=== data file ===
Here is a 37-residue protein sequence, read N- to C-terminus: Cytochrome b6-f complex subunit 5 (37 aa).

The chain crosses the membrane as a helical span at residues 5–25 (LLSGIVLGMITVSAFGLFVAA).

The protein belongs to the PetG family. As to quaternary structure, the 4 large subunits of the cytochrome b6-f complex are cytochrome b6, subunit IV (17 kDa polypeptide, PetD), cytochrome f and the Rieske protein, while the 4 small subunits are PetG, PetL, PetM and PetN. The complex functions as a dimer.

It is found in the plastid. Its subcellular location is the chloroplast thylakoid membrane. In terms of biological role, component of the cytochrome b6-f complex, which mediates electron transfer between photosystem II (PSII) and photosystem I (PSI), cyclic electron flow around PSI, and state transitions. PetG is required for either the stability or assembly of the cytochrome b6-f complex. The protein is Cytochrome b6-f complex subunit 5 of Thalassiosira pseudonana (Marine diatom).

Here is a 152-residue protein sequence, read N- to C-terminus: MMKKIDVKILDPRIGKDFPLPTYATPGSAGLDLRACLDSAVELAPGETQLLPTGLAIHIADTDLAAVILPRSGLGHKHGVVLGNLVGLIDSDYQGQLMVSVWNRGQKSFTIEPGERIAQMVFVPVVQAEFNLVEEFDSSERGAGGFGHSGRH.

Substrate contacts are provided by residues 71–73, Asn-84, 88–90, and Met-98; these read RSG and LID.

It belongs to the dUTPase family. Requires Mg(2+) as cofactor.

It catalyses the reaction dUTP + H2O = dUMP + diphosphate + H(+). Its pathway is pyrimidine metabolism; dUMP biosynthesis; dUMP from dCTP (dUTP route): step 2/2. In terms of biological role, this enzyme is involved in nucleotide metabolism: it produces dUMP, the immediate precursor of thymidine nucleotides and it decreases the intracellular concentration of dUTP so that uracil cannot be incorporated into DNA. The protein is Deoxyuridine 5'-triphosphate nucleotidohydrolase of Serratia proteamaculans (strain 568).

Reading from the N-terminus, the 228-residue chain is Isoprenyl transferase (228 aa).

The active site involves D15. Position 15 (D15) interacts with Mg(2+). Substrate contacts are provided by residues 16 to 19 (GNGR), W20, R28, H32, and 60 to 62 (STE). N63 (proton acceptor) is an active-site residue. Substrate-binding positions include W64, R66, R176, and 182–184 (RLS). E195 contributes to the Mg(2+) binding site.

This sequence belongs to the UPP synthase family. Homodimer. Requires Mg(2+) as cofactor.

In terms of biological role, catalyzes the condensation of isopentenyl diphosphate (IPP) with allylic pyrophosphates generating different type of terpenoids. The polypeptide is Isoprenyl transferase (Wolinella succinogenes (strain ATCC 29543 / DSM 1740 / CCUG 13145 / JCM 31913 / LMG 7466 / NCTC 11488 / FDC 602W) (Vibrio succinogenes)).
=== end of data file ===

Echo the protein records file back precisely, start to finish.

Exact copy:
Here is a 37-residue protein sequence, read N- to C-terminus: Cytochrome b6-f complex subunit 5 (37 aa).

The chain crosses the membrane as a helical span at residues 5–25 (LLSGIVLGMITVSAFGLFVAA).

The protein belongs to the PetG family. As to quaternary structure, the 4 large subunits of the cytochrome b6-f complex are cytochrome b6, subunit IV (17 kDa polypeptide, PetD), cytochrome f and the Rieske protein, while the 4 small subunits are PetG, PetL, PetM and PetN. The complex functions as a dimer.

It is found in the plastid. Its subcellular location is the chloroplast thylakoid membrane. In terms of biological role, component of the cytochrome b6-f complex, which mediates electron transfer between photosystem II (PSII) and photosystem I (PSI), cyclic electron flow around PSI, and state transitions. PetG is required for either the stability or assembly of the cytochrome b6-f complex. The protein is Cytochrome b6-f complex subunit 5 of Thalassiosira pseudonana (Marine diatom).

Here is a 152-residue protein sequence, read N- to C-terminus: MMKKIDVKILDPRIGKDFPLPTYATPGSAGLDLRACLDSAVELAPGETQLLPTGLAIHIADTDLAAVILPRSGLGHKHGVVLGNLVGLIDSDYQGQLMVSVWNRGQKSFTIEPGERIAQMVFVPVVQAEFNLVEEFDSSERGAGGFGHSGRH.

Substrate contacts are provided by residues 71–73, Asn-84, 88–90, and Met-98; these read RSG and LID.

It belongs to the dUTPase family. Requires Mg(2+) as cofactor.

It catalyses the reaction dUTP + H2O = dUMP + diphosphate + H(+). Its pathway is pyrimidine metabolism; dUMP biosynthesis; dUMP from dCTP (dUTP route): step 2/2. In terms of biological role, this enzyme is involved in nucleotide metabolism: it produces dUMP, the immediate precursor of thymidine nucleotides and it decreases the intracellular concentration of dUTP so that uracil cannot be incorporated into DNA. The protein is Deoxyuridine 5'-triphosphate nucleotidohydrolase of Serratia proteamaculans (strain 568).

Reading from the N-terminus, the 228-residue chain is Isoprenyl transferase (228 aa).

The active site involves D15. Position 15 (D15) interacts with Mg(2+). Substrate contacts are provided by residues 16 to 19 (GNGR), W20, R28, H32, and 60 to 62 (STE). N63 (proton acceptor) is an active-site residue. Substrate-binding positions include W64, R66, R176, and 182–184 (RLS). E195 contributes to the Mg(2+) binding site.

This sequence belongs to the UPP synthase family. Homodimer. Requires Mg(2+) as cofactor.

In terms of biological role, catalyzes the condensation of isopentenyl diphosphate (IPP) with allylic pyrophosphates generating different type of terpenoids. The polypeptide is Isoprenyl transferase (Wolinella succinogenes (strain ATCC 29543 / DSM 1740 / CCUG 13145 / JCM 31913 / LMG 7466 / NCTC 11488 / FDC 602W) (Vibrio succinogenes)).